Sequenced DNA fragments consisted of genomic sequence from the host species flanked at either end by the tRNA-related region of a feliform specific CanSINE insertion. After masking for low complexity repeats using RepeatMasker [70], the segments were aligned to the December 2008 10X F. catus whole genome sequence with the BLAST algorithm. When possible, the resulting homologous F. catus regions were extended 200 bp on either end, imported into Sequencher and aligned in appropriate contigs. Two screening strategies were then employed depending on insertion presence or absence status in F. catus. If SINEs identified in exotic species were absent in F. catus, primers were built around the putative insertion sites and all Felidae species were then amplified by direct PCR. Alternatively, if a SINE was initially identified a non-panthera lineage species and F. catus, primers were built around the putative insertion site and direct PCR was performed on a Pantherinae species. If the insertion is present in Pantherinae, then the insertion must have occurred in the ancestor of all Felidae. However, if the insertion is absent from Pantherinae, the insertion event must have occurred during the subsequent Felidae radiation. The site was then assessed by direct PCR and sequencing in all Felidae species as described in the previous section. After confirmation of amplification by gel electrophoresis, PCR products were purified and sequenced.

Determining SINE presence or absence

A specific SINE insertion site is delimited by the exact sequence of the 6–20 base pair target site duplication (TSD). If a SINE is present the amplification product will include; the forward primer sequence, 5’ genomic sequence, one copy of the TSD, the SINE element, the second copy (duplicate) of the TSD, 3’ genomic sequence and the reverse primer sequence. If a SINE is absent, the amplification product will include; the primer sequences plus 5’ and 3’ genomic sequence bracketing one copy of the TSD sequence (canonical genomic DNA). Note that the absence of any PCR product signifies amplification failure and does not imply that the SINE is absent from the homologous region. Thus, criteria for successful amplification loci are 1) PCR products from F. catus include the target SINE insertion and therefore are about 200–400 base pairs larger than the amplification products of C. familiaris that lack the target SINE insertion, 2) the sequence of the TSD can be determined by examining sequence traces of F. catus 3) PCR products yielded sufficiently legible sequences such that SINE presence or absence at the TSD can be ascertained in at least 80% of the sample taxa.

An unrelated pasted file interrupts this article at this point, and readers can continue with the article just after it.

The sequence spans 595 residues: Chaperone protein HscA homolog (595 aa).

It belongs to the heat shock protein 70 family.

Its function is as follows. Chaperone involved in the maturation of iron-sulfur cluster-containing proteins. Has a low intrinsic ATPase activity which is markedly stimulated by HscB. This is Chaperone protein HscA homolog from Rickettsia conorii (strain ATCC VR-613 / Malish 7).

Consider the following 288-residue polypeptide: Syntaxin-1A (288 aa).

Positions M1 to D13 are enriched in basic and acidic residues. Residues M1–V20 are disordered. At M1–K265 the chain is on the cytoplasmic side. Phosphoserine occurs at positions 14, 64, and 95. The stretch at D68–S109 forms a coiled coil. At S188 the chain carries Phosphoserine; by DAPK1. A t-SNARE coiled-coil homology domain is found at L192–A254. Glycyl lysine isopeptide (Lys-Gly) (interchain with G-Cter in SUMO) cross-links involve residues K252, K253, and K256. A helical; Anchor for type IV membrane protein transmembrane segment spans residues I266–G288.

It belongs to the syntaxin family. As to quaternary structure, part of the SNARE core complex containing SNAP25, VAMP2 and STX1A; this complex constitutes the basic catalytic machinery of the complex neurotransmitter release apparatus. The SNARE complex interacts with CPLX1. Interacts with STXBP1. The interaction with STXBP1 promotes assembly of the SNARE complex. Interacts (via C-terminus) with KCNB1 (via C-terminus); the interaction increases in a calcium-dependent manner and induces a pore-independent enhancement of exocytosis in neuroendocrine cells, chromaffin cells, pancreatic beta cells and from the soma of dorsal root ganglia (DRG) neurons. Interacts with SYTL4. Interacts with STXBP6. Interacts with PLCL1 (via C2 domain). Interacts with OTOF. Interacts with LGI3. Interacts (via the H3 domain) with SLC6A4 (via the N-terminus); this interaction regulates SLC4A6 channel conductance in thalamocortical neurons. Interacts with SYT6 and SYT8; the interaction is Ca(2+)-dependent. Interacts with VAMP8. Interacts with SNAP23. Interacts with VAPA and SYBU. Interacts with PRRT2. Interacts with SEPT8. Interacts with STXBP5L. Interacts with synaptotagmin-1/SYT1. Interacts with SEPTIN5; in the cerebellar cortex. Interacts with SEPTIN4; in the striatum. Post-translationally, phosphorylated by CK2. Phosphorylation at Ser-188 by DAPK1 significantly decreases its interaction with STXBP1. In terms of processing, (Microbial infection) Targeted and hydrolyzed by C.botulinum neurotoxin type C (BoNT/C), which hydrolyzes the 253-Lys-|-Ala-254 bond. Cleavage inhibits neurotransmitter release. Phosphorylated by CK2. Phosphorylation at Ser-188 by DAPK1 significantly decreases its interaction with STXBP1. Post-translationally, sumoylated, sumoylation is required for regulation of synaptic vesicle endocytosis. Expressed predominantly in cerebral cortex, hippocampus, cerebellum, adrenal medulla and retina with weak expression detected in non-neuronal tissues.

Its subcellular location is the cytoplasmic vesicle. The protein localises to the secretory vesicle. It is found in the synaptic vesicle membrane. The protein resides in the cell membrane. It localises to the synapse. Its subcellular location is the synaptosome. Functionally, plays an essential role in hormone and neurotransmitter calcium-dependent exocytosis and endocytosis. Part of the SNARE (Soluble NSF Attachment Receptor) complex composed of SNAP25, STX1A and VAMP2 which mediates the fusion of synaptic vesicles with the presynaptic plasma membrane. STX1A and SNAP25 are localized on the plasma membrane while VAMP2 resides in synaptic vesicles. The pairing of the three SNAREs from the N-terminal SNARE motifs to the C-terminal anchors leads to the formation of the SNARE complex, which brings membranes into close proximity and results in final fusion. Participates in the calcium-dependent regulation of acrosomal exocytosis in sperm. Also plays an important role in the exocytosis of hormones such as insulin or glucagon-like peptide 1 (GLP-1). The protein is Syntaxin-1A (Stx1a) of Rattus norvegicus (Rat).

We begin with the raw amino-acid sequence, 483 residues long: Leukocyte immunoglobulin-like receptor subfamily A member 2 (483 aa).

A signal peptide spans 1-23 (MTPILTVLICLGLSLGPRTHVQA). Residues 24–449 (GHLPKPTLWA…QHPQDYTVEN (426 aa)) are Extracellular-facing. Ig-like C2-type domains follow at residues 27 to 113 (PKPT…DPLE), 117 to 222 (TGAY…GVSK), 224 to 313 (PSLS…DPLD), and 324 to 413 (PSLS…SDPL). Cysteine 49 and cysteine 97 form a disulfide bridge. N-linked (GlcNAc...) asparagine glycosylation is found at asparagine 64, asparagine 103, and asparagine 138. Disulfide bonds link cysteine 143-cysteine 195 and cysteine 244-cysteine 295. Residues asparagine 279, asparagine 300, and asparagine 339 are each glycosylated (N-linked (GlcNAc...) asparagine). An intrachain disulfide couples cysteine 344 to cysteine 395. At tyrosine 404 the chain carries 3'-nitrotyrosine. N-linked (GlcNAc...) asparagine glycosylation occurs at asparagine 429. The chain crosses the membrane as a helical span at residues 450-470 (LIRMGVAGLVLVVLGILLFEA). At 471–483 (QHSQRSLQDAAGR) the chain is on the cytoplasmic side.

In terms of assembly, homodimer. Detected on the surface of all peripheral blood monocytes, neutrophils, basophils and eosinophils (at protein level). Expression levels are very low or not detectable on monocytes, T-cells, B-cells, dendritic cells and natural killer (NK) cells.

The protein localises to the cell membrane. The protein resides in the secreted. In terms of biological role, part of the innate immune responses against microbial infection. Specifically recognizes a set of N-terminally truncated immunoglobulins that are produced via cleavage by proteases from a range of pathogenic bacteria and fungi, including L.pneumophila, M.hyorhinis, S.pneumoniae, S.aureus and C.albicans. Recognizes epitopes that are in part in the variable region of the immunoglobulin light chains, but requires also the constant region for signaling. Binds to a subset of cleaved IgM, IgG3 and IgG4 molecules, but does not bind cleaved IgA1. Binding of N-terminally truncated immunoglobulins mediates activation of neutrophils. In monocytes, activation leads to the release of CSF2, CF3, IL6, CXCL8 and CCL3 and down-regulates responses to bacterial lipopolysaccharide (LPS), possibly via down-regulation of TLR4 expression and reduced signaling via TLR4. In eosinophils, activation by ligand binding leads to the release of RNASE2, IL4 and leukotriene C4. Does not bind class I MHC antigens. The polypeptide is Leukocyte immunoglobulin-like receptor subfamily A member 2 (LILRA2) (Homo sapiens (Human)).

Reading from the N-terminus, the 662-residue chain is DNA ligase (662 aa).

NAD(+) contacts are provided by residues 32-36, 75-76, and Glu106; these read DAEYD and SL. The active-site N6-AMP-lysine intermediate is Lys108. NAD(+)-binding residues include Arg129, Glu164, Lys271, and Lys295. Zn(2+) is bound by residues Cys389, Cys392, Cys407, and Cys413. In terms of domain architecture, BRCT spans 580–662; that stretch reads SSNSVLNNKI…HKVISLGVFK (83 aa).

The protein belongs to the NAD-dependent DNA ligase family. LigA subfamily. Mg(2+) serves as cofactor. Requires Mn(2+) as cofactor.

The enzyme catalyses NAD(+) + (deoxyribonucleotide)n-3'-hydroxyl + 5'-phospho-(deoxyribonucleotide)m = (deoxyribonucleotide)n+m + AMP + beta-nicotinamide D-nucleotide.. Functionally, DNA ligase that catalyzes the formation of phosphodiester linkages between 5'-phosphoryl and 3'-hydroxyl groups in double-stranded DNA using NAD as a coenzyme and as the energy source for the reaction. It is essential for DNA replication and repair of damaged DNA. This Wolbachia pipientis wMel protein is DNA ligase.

Evolutionary analysis of SINE subfamilies

Representing 87 full-length SINE insertion loci, 5’ tRNA regions were aligned using the MAFFT algorithm implemented in the Geneious software package version 5 [9496]. Phylogenetic analyses were performed using minimum evolution, maximum parsimony and maximum likelihood methods. The Tamura-Nei plus gamma (TrN + G) model was selected as the optimal nucleotide substitution model for likelihood analyses using Modeltest with the AIC criterion [97, 98]. Minimum evolution was implemented in Geneious [96] using the neighbor-joining algorithm, maximum parsimony was implemented using PAUP [99] and maximum likelihood was implemented in GARLI through the Lattice Project Grid computing system using the general time reversible model (nearest option to TrN) and a gamma distribution to account for among-site rate variation [100, 101]. Bootstrap support values for all three analyses were obtained from 1000 repetitions. Genetic distances were obtained from the distance matrix calculated for the minimum evolution phylogeny. The mean rate of substitution for the tRNA-derived regions from each SINE subfamily and subtype as well as for all SINEs examined here were calculated by averaging the quotients: D/T where D is the genetic distance between each SINE pair and T minimum age of the most recent common ancestor of the lineages in which the pair of SINEs occur [60, 66]. Tests for significance between substitution rates were calculated using the unpaired T-test, with significance at p < 0.05.

Availability of supporting data

DNA sequences are catalogued in GenBank. Accession numbers are indicated in Additional tables 3 and 4. *Note, sequences under 200 base pairs cannot be catalogued but are available from the corresponding author. The phylogenetic data set supporting the results of this article is available in the TreeBase repository, at[102].


  1. 1.

    Vassetzky NS, Kramerov DA: SINEBase: a database and tool for SINE analysis. Nucleic Acids Res. 2013, 41 (Database issue): D83-89.

    PubMed  CAS  PubMed Central  Google Scholar 

  2. 2.

    Ohshima K, Okada N: Generality of the tRNA origin of short interspersed repetitive elements (SINEs): characterization of three different tRNA-derived retroposons in the octopus. J Mol Biol. 1994, 243 (1): 25-37.

    PubMed  CAS  Google Scholar 

  3. 3.

    Coltman DW, Wright JM: Can SINEs: a family of tRNA-derived retroposons specific to the superfamily Canoidea. Nucl Acids Res. 1994, 22 (14): 2726-2730.

    PubMed  CAS  PubMed Central  Google Scholar 

  4. 4.

    Churakov G, Smit A, Brosius J, Schmitz J: A novel abundant family of retroposed elements (DAS-SINEs) in the nine-banded armadillo (Dasypus novemcinctus). Mol Biol Evol. 2005, 22: 886-893.